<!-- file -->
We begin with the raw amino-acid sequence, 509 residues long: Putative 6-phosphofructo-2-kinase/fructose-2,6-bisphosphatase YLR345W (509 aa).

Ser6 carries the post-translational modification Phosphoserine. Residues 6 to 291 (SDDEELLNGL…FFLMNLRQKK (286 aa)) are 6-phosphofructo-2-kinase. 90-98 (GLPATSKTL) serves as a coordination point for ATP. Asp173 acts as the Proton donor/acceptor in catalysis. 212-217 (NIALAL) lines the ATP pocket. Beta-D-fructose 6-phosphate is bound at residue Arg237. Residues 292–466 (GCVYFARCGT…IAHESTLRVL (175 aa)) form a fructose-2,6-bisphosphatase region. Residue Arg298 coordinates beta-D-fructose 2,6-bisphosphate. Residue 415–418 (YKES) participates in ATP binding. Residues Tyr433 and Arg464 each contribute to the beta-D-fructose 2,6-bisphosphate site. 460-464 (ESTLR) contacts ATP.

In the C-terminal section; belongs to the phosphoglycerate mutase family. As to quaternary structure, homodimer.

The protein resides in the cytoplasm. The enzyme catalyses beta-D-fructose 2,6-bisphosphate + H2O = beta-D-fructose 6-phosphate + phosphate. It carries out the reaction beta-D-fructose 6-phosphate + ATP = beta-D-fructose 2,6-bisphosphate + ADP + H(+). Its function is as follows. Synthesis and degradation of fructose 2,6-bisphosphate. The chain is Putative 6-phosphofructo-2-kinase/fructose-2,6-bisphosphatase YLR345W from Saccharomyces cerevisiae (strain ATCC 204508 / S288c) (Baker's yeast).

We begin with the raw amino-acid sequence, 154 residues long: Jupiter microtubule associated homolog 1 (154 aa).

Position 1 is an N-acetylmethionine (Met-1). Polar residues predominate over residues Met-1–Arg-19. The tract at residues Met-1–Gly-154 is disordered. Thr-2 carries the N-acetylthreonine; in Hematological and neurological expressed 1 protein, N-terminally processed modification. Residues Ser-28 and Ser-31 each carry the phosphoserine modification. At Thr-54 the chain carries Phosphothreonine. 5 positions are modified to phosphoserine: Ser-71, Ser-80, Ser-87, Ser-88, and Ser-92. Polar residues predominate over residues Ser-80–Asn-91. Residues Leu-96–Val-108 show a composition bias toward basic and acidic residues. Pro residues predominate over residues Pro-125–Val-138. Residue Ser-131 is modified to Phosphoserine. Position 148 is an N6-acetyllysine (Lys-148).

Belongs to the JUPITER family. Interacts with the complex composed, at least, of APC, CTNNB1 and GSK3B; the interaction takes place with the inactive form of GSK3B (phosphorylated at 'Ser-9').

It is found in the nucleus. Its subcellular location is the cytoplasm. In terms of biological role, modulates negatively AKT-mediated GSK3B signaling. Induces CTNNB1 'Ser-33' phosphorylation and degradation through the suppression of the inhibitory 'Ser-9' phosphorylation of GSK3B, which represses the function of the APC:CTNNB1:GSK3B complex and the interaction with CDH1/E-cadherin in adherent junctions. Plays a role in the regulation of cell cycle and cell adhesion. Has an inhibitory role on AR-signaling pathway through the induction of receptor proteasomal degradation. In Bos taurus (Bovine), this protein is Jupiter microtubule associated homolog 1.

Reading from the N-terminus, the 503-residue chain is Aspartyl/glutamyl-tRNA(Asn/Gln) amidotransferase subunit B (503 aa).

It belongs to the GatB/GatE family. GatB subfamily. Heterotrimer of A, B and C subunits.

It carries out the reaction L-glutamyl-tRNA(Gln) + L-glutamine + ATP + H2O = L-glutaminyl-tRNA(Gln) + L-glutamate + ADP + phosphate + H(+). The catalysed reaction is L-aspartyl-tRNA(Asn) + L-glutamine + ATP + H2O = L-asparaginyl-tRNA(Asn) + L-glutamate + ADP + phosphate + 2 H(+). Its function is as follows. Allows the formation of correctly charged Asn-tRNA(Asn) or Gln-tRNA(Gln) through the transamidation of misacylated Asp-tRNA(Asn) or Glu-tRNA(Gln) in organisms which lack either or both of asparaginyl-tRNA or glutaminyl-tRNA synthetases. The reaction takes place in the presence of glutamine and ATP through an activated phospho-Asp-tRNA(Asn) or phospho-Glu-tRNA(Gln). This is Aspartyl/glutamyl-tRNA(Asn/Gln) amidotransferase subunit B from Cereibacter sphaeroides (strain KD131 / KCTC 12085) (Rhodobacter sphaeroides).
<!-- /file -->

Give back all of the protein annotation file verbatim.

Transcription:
We begin with the raw amino-acid sequence, 509 residues long: Putative 6-phosphofructo-2-kinase/fructose-2,6-bisphosphatase YLR345W (509 aa).

Ser6 carries the post-translational modification Phosphoserine. Residues 6 to 291 (SDDEELLNGL…FFLMNLRQKK (286 aa)) are 6-phosphofructo-2-kinase. 90-98 (GLPATSKTL) serves as a coordination point for ATP. Asp173 acts as the Proton donor/acceptor in catalysis. 212-217 (NIALAL) lines the ATP pocket. Beta-D-fructose 6-phosphate is bound at residue Arg237. Residues 292–466 (GCVYFARCGT…IAHESTLRVL (175 aa)) form a fructose-2,6-bisphosphatase region. Residue Arg298 coordinates beta-D-fructose 2,6-bisphosphate. Residue 415–418 (YKES) participates in ATP binding. Residues Tyr433 and Arg464 each contribute to the beta-D-fructose 2,6-bisphosphate site. 460-464 (ESTLR) contacts ATP.

In the C-terminal section; belongs to the phosphoglycerate mutase family. As to quaternary structure, homodimer.

The protein resides in the cytoplasm. The enzyme catalyses beta-D-fructose 2,6-bisphosphate + H2O = beta-D-fructose 6-phosphate + phosphate. It carries out the reaction beta-D-fructose 6-phosphate + ATP = beta-D-fructose 2,6-bisphosphate + ADP + H(+). Its function is as follows. Synthesis and degradation of fructose 2,6-bisphosphate. The chain is Putative 6-phosphofructo-2-kinase/fructose-2,6-bisphosphatase YLR345W from Saccharomyces cerevisiae (strain ATCC 204508 / S288c) (Baker's yeast).

We begin with the raw amino-acid sequence, 154 residues long: Jupiter microtubule associated homolog 1 (154 aa).

Position 1 is an N-acetylmethionine (Met-1). Polar residues predominate over residues Met-1–Arg-19. The tract at residues Met-1–Gly-154 is disordered. Thr-2 carries the N-acetylthreonine; in Hematological and neurological expressed 1 protein, N-terminally processed modification. Residues Ser-28 and Ser-31 each carry the phosphoserine modification. At Thr-54 the chain carries Phosphothreonine. 5 positions are modified to phosphoserine: Ser-71, Ser-80, Ser-87, Ser-88, and Ser-92. Polar residues predominate over residues Ser-80–Asn-91. Residues Leu-96–Val-108 show a composition bias toward basic and acidic residues. Pro residues predominate over residues Pro-125–Val-138. Residue Ser-131 is modified to Phosphoserine. Position 148 is an N6-acetyllysine (Lys-148).

Belongs to the JUPITER family. Interacts with the complex composed, at least, of APC, CTNNB1 and GSK3B; the interaction takes place with the inactive form of GSK3B (phosphorylated at 'Ser-9').

It is found in the nucleus. Its subcellular location is the cytoplasm. In terms of biological role, modulates negatively AKT-mediated GSK3B signaling. Induces CTNNB1 'Ser-33' phosphorylation and degradation through the suppression of the inhibitory 'Ser-9' phosphorylation of GSK3B, which represses the function of the APC:CTNNB1:GSK3B complex and the interaction with CDH1/E-cadherin in adherent junctions. Plays a role in the regulation of cell cycle and cell adhesion. Has an inhibitory role on AR-signaling pathway through the induction of receptor proteasomal degradation. In Bos taurus (Bovine), this protein is Jupiter microtubule associated homolog 1.

Reading from the N-terminus, the 503-residue chain is Aspartyl/glutamyl-tRNA(Asn/Gln) amidotransferase subunit B (503 aa).

It belongs to the GatB/GatE family. GatB subfamily. Heterotrimer of A, B and C subunits.

It carries out the reaction L-glutamyl-tRNA(Gln) + L-glutamine + ATP + H2O = L-glutaminyl-tRNA(Gln) + L-glutamate + ADP + phosphate + H(+). The catalysed reaction is L-aspartyl-tRNA(Asn) + L-glutamine + ATP + H2O = L-asparaginyl-tRNA(Asn) + L-glutamate + ADP + phosphate + 2 H(+). Its function is as follows. Allows the formation of correctly charged Asn-tRNA(Asn) or Gln-tRNA(Gln) through the transamidation of misacylated Asp-tRNA(Asn) or Glu-tRNA(Gln) in organisms which lack either or both of asparaginyl-tRNA or glutaminyl-tRNA synthetases. The reaction takes place in the presence of glutamine and ATP through an activated phospho-Asp-tRNA(Asn) or phospho-Glu-tRNA(Gln). This is Aspartyl/glutamyl-tRNA(Asn/Gln) amidotransferase subunit B from Cereibacter sphaeroides (strain KD131 / KCTC 12085) (Rhodobacter sphaeroides).